The Burial Of King Harold
Whilst the Normans were mourning and burying their dead the Saxons had to face the same terrible tasks, but added to this , was the weight of defeat and the death of their King...
"King Harold was carried and buried at Varham; but I know not who it was that bore him thither, neither do I know who buried him. Many remained on the field, and many had fled in the night."
Such is a Norman account of the battle of Hastings, which does full justice to the valor of the Saxons as well as to the skill and bravery of the victors.
Many a pathetic legend was told in after years respecting the discovery and the burial of the corpse of our last Saxon King. The main circumstances, though they seem to vary, are perhaps reconcilable. Two of the monks of Waltham Abbey, which Harold had founded a little time before his election to the throne, had accompanied him to the battle. On the morning after the slaughter they begged and gained permission of the Conqueror to search for the body of their benefactor.
The Norman soldiery and camp followers had stripped and gashed the slain, and the two monks vainly strove to recognize from among the mutilated and gory heaps around them the features of their former King. They sent for Harold's mistress, Edith, surnamed "the Fair," and "the Swan-necked," to aid them. The eye of love proved keener than the eye of gratitude, and the Saxon lady even in that Aceldama (A place with dreadful associations) knew her Harold.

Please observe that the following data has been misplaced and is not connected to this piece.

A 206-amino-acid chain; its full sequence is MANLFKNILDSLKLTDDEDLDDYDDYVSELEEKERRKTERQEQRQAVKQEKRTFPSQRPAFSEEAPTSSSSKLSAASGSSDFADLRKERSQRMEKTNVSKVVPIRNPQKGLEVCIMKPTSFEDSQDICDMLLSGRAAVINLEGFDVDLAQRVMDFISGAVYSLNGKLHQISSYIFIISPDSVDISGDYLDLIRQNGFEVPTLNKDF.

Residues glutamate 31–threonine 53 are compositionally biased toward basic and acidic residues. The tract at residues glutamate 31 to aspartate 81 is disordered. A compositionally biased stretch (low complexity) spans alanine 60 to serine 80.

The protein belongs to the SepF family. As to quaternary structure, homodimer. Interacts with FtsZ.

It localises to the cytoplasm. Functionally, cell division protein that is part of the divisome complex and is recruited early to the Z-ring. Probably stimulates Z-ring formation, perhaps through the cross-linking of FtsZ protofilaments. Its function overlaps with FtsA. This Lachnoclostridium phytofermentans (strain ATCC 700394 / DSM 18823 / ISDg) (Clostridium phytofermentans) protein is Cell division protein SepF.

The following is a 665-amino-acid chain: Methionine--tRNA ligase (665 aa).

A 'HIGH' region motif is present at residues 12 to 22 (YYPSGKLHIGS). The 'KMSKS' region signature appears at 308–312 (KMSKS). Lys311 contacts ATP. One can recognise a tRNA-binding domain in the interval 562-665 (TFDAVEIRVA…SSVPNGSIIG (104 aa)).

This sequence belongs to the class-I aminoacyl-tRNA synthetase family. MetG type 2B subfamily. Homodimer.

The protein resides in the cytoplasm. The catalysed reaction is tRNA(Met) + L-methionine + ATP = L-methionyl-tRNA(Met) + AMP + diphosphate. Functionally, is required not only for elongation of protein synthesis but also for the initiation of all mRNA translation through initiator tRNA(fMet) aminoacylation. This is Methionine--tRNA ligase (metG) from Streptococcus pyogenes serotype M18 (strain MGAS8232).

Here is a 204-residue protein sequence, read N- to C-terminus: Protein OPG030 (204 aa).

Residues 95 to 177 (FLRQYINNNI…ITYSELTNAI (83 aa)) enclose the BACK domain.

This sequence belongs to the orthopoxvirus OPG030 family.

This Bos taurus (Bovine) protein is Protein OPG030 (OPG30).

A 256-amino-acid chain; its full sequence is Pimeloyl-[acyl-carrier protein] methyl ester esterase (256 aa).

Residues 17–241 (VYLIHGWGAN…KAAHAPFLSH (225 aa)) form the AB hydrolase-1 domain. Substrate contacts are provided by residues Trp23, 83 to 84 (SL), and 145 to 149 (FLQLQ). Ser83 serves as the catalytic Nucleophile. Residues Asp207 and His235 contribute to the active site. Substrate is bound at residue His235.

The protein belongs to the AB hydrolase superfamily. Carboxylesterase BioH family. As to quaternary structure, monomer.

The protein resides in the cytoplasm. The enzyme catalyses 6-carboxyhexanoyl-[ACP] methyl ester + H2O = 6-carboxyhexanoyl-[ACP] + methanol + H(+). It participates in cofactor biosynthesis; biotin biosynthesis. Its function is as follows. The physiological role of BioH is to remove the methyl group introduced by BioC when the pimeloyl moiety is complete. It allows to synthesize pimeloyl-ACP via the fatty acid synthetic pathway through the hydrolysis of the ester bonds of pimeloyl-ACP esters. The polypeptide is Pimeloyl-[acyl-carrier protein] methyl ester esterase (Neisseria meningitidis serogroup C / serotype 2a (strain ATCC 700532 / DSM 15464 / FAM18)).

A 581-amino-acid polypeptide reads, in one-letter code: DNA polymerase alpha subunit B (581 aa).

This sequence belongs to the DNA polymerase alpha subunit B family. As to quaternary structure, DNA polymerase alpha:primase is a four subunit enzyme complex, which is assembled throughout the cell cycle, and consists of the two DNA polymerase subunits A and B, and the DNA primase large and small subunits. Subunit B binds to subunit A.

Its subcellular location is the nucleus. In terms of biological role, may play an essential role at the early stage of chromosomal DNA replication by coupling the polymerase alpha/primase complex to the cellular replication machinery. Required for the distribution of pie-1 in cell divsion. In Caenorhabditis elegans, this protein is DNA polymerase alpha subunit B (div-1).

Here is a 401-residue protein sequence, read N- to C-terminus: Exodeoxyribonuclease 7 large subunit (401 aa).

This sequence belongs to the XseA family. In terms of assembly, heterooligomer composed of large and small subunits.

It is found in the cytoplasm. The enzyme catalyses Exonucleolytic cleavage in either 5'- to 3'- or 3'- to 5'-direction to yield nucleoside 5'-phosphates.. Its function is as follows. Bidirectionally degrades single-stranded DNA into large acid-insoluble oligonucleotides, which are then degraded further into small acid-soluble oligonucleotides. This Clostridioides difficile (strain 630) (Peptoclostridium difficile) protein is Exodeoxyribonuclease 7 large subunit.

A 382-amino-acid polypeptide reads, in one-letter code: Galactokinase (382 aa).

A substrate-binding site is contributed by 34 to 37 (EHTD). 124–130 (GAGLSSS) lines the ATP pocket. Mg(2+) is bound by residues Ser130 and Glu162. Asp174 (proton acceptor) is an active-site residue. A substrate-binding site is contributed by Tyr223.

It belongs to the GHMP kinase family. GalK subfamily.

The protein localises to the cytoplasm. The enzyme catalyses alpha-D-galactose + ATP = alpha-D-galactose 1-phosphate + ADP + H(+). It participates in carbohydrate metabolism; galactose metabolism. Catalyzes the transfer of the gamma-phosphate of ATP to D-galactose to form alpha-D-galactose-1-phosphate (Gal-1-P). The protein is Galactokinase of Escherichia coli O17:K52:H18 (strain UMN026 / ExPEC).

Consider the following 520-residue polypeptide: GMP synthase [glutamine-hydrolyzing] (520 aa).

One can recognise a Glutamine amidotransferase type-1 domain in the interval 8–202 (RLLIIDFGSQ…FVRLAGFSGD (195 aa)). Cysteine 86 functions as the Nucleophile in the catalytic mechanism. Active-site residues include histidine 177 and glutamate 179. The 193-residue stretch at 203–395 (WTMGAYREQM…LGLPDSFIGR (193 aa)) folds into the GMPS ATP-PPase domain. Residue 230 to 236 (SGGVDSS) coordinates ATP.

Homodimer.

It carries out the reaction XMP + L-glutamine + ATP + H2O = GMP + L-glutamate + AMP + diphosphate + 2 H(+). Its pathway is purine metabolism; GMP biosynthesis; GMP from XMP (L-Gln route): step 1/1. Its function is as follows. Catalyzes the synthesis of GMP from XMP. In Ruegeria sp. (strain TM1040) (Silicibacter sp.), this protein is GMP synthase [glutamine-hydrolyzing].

The King's mother now sought the victorious Norman, and begged the dead body of her son. But William at first answered, in his wrath and the hardness of his heart, that a man who had been false to his word and his religion should have no other sepulchre than the sand of the shore. He added, with a sneer: "Harold mounted guard on the coast while he was alive; he may continue his guard now he is dead." The taunt was an unintentional eulogy; and a grave washed by the spray of the Sussex waves would have been the noblest burial-place for the martyr of Saxon freedom.
But Harold's mother was urgent in her lamentations and her prayers; the Conqueror relented: like Achilles, he gave up the dead body of his fallen foe to a parent's supplications, and the remains of King Harold were deposited with regal honors in Waltham Abbey.